The senators signing the letter were Edward M. Kennedy, D-Mass., and Michael Enzi, R-Wyo., chairman and ranking minority member of the Senate Health, Education, Labor and Pensions Committee, respectively; Max Baucus, D-Mont., and Charles Grassley, R-Iowa, chairman and ranking minority member of the Senate Finance Committee, respectively; and Barbara Mikulski, D-Md., and Richard Burr, R-N.C., Senate HELP Committee members.

'Transparent and ethical'

Mr. Millard, through attorney Stanley Brand of the Brand Law Group, Washington, has maintained that he acted “in a transparent and ethical manner” in the agency's hiring of the strategic investment partners.

“This is Congress trying to coerce somebody else into doing an investigation, because the first one turned up nothing,” Mr. Brand said in response to the lawmakers' request for a Justice Department investigation.

According to Mr. Kohl, the allegations against Mr. Millard add to the argument for putting the PBGC on a tighter leash.

“The role of the PBGC is too crucial to allow its governance to slip through the cracks,” said Mr. Kohl at the hearing.

But some former PBGC executives questioned the need for Mr. Kohl's legislation.

“I don't think the problems PBGC is facing need a legislative solution,” said James Keightley, a partner with Keightley & Ashner LLP, Washington, and a former PBGC general counsel. “Stronger management could solve most of the problems.”

Particularly controversial is Mr. Kohl's proposal to bar future PBGC directors from the agency's procurement process.

“The legislation could have unintended consequences because it appears to apply to all procurements,” said Nell Hennessy, president and CEO of Washington-based Fiduciary Counselors Inc., and a former deputy executive director and chief negotiator for the PBGC.

“The head of the agency should have some sort of oversight for how the agency spends its money,” Ms. Hennessy said.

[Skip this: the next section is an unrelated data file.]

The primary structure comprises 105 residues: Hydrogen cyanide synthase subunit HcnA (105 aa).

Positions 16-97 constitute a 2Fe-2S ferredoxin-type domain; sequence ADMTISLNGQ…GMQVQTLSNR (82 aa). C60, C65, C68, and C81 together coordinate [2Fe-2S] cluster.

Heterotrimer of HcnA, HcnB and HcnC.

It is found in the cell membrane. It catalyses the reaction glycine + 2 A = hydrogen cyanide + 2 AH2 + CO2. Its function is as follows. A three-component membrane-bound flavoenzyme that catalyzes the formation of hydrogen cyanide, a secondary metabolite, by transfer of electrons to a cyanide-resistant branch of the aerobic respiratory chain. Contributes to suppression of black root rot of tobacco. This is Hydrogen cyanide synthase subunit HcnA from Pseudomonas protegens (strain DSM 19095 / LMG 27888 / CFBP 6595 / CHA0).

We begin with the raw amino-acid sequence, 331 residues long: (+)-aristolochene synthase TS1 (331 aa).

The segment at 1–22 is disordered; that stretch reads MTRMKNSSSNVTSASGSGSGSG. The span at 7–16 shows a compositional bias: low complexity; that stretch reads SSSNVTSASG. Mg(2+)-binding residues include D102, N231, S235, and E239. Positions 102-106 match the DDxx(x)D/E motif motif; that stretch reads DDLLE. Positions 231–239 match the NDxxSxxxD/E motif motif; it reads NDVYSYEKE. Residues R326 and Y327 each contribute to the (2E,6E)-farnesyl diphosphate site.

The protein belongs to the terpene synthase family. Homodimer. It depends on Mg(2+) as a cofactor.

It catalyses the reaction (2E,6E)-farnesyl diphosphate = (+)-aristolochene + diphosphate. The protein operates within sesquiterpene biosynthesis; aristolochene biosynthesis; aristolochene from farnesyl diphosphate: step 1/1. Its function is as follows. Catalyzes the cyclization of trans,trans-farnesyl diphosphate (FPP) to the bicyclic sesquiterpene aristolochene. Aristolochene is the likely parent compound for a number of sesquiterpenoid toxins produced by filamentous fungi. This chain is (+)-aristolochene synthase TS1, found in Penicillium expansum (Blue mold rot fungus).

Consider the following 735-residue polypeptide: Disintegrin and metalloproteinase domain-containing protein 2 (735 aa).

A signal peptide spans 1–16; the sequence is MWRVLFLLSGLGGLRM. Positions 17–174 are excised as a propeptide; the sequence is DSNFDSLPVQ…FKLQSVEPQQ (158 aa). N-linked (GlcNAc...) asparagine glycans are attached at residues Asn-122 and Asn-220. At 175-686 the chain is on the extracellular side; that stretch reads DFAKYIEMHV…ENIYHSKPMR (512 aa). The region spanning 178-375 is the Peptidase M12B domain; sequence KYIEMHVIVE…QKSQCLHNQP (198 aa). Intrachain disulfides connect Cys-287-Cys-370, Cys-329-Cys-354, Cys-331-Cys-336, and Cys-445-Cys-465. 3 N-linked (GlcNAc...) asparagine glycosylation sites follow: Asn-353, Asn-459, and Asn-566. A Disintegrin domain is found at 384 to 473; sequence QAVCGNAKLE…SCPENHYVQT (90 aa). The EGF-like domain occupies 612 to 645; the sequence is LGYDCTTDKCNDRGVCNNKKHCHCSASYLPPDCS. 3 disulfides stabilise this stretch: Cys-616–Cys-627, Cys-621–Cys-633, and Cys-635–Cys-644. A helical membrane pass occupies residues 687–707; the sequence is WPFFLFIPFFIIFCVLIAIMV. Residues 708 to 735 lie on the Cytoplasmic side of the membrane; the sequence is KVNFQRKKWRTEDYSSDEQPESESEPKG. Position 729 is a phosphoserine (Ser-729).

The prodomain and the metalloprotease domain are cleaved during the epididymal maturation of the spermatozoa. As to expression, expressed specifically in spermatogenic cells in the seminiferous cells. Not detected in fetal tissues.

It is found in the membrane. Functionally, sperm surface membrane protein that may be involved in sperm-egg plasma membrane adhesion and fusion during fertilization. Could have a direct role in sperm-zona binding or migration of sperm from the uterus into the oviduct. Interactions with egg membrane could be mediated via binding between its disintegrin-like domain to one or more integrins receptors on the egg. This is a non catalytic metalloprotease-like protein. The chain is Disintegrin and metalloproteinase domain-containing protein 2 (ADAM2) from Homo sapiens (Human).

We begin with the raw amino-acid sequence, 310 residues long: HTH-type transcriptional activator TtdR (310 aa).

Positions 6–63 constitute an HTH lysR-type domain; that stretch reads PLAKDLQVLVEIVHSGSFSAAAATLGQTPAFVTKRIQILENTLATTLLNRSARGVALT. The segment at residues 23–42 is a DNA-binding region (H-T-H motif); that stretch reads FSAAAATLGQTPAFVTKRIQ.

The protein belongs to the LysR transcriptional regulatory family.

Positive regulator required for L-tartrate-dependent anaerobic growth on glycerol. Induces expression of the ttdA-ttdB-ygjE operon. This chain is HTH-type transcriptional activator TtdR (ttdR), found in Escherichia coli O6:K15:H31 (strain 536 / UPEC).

According to Mr. Keightley, one of the dangers of this legislation is that it could unnecessarily hamstring the ability of the PBGC director to react to plan bankruptcies and other pressing issues.

“It's a tough balance in designing a management structure for the PBGC which provides the director with independence and authority to deal with fast-moving financial transactions and bankruptcies and dealing with less time-sensitive issues such as investment policy and hiring investment managers,” Mr. Keightley said.

During the hearing, Mr. Kohl said his key concern about the PBGC's existing board — comprising Ms. Solis, Treasury Secretary Timothy Geithner and Commerce Secretary Gary Locke — is that it meets infrequently and pays insufficient attention to the PBGC.

The full board has yet to meet this year, while the Bush administration's board last met in February 2008, according to Jeffrey Speicher, a PBGC spokesman.

According to a Senate Special Aging Committee draft document, Mr. Kohl's legislation would expand the PBGC's board to seven members and stagger the terms.

In addition, the legislation would require future PBGC directors to recuse themselves from “potential conflicts of interest,” according to the draft committee document.